The Census is the largest logistical exercise in the country. Over 10 million households and more than 24 million people will be surveyed and counted in the 2016 Census.
Traditionally, the Census has been done using paper forms and an army of volunteers and paid employees doorknocking all around the country. This year, the ABS decided to move into the 21st century by allowing people to complete the Census online while giving people the option to complete a paper form should they not have access to a computer or simply do not want to do it online.
This change allows the ABS to use the data more quickly, it cuts down on waste, it is more environmentally friendly and it also represents a saving to taxpayers of more than $100 million.
I understand some people have experienced some frustrations with the process and have some strong views on issues such as data security and privacy. Let me say, that the Australian Bureau of Statistics is an independent statutory body. It makes decisions independent or at arm’s length from government. It makes decisions independently. As the new Minister responsible for the ABS, I asked for a full briefing on the Census which I had last week.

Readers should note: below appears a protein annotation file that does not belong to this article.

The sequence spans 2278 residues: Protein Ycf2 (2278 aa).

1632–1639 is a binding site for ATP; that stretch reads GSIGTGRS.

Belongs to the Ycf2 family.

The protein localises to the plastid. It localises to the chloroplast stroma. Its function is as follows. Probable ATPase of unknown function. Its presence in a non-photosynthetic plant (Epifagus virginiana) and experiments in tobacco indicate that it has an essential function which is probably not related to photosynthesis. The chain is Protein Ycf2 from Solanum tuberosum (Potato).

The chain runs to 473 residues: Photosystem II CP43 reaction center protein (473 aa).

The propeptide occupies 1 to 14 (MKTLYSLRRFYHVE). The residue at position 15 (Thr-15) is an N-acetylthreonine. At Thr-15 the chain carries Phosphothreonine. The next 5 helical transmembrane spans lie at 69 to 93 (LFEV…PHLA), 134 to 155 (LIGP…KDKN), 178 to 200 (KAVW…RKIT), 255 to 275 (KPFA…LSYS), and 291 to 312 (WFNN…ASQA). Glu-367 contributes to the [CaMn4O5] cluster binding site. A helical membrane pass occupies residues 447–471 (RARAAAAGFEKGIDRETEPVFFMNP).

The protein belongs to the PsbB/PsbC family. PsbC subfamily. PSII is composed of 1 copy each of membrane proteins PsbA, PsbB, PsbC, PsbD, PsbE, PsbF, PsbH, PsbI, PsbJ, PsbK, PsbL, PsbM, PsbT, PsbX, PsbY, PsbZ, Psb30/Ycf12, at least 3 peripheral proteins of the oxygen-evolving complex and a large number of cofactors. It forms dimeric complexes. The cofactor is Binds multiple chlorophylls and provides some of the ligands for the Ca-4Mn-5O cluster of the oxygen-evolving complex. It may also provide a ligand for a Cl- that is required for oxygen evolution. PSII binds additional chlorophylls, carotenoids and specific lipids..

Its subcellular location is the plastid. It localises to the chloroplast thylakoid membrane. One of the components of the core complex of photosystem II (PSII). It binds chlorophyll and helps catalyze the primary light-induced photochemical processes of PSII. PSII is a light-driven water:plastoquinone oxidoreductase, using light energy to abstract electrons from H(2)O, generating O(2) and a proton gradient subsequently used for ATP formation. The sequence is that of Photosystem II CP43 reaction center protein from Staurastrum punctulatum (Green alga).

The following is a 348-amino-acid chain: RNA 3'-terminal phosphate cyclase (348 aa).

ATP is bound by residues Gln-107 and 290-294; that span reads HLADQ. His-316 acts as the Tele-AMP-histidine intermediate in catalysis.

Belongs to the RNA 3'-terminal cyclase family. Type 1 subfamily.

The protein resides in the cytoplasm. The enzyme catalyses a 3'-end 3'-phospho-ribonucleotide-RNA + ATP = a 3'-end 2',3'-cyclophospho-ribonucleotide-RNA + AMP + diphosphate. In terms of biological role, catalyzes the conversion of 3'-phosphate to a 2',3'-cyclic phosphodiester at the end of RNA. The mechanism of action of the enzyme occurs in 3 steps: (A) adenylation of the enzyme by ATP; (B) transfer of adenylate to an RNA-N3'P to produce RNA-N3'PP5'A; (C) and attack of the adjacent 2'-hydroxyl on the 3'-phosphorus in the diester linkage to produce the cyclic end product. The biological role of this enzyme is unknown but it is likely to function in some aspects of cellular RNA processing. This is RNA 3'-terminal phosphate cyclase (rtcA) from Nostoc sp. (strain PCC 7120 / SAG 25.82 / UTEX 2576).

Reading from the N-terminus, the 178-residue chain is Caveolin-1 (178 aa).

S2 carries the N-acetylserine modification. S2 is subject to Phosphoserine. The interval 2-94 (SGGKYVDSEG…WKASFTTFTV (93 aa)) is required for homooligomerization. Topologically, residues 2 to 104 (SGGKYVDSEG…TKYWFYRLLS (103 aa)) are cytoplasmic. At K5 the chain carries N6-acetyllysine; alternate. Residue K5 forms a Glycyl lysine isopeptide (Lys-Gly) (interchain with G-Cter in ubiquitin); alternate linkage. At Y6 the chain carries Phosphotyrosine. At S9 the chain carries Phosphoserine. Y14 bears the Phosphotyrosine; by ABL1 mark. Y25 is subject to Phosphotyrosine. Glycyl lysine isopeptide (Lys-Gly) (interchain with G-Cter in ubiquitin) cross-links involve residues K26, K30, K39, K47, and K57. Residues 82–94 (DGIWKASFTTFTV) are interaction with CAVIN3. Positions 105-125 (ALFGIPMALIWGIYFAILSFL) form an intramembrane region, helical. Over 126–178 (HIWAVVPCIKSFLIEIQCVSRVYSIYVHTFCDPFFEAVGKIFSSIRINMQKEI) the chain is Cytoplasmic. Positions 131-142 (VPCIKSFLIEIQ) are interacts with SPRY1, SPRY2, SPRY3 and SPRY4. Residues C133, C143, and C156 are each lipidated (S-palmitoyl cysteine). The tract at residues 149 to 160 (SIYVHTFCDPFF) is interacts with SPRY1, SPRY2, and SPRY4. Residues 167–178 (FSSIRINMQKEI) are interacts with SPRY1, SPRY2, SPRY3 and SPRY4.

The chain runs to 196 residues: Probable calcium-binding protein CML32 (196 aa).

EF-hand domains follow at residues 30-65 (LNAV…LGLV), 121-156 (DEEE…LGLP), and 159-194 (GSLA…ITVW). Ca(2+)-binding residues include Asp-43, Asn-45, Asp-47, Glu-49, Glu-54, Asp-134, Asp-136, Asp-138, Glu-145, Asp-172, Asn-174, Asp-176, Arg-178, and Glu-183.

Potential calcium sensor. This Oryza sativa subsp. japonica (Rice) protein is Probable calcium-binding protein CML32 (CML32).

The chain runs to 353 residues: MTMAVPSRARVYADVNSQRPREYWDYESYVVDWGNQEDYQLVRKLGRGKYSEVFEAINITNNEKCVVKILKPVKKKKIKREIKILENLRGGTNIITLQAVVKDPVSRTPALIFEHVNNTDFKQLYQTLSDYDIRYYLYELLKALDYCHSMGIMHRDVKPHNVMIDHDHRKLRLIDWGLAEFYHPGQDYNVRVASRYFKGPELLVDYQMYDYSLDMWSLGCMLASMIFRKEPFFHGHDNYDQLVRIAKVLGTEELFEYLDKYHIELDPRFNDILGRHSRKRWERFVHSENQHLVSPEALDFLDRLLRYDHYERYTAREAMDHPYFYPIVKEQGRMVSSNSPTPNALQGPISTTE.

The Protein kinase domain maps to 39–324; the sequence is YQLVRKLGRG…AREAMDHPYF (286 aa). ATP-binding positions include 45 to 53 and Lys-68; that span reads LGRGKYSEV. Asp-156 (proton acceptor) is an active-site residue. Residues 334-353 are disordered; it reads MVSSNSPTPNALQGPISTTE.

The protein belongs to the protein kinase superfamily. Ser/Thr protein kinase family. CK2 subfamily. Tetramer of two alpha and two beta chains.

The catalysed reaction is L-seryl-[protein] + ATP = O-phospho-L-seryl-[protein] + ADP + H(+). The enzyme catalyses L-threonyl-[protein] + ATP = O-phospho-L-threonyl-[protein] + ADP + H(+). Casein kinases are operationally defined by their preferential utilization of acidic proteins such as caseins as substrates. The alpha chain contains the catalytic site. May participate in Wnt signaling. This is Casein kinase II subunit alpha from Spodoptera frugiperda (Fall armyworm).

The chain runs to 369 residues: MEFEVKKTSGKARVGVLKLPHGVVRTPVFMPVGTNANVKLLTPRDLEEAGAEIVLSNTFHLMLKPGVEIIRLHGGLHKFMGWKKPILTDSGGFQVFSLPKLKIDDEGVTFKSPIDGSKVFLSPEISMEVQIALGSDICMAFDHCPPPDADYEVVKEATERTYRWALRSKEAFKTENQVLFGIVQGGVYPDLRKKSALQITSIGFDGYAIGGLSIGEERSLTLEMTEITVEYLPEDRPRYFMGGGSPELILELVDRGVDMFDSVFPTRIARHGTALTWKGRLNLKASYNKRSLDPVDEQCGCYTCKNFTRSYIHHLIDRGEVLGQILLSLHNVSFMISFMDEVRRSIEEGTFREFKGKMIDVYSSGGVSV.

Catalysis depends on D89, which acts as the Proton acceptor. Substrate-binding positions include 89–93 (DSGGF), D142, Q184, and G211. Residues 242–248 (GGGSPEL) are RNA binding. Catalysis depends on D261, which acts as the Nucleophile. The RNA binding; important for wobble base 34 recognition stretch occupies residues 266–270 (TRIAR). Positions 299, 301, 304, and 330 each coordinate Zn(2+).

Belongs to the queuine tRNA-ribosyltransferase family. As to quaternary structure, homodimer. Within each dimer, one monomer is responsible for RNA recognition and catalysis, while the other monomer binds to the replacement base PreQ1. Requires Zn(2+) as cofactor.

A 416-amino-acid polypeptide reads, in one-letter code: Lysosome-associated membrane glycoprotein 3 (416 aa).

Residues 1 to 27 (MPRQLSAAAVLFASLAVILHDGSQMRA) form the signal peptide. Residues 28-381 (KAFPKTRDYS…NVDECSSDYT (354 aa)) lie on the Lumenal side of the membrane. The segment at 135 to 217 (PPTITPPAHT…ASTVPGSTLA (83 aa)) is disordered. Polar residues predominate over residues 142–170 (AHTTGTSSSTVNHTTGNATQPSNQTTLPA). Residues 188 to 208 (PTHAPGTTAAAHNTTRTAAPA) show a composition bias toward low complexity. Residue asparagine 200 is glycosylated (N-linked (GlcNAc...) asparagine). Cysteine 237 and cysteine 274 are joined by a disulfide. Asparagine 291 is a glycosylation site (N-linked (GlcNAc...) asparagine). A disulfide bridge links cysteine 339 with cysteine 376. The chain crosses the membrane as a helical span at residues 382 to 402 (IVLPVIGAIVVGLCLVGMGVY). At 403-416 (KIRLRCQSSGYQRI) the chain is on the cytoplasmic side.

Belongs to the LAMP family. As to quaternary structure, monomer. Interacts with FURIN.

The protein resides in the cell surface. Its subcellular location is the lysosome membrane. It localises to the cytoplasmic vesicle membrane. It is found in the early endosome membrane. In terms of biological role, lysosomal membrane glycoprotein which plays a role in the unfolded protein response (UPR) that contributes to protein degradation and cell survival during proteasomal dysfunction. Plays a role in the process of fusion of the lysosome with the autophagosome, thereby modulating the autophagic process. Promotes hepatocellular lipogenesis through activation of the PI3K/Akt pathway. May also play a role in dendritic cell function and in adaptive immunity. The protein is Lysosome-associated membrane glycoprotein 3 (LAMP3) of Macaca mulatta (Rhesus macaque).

During my meeting with the ABS, Mr Kalisch, the ABS Statistician, and his team gave me assurances that Australians’ privacy would be protected and that the data storage systems are secure. As the Treasurer noted in his press conference, the ABS has a history of conducting the Census over more than 100 years and an unblemished record on privacy. Names, Addresses and Data are all stored in separate systems and are protected in accordance with the Australian Government’s Protective Security Policy Framework and the Information Security Manual. It is important to also mention that ABS staff members cannot access both data sets at the same time.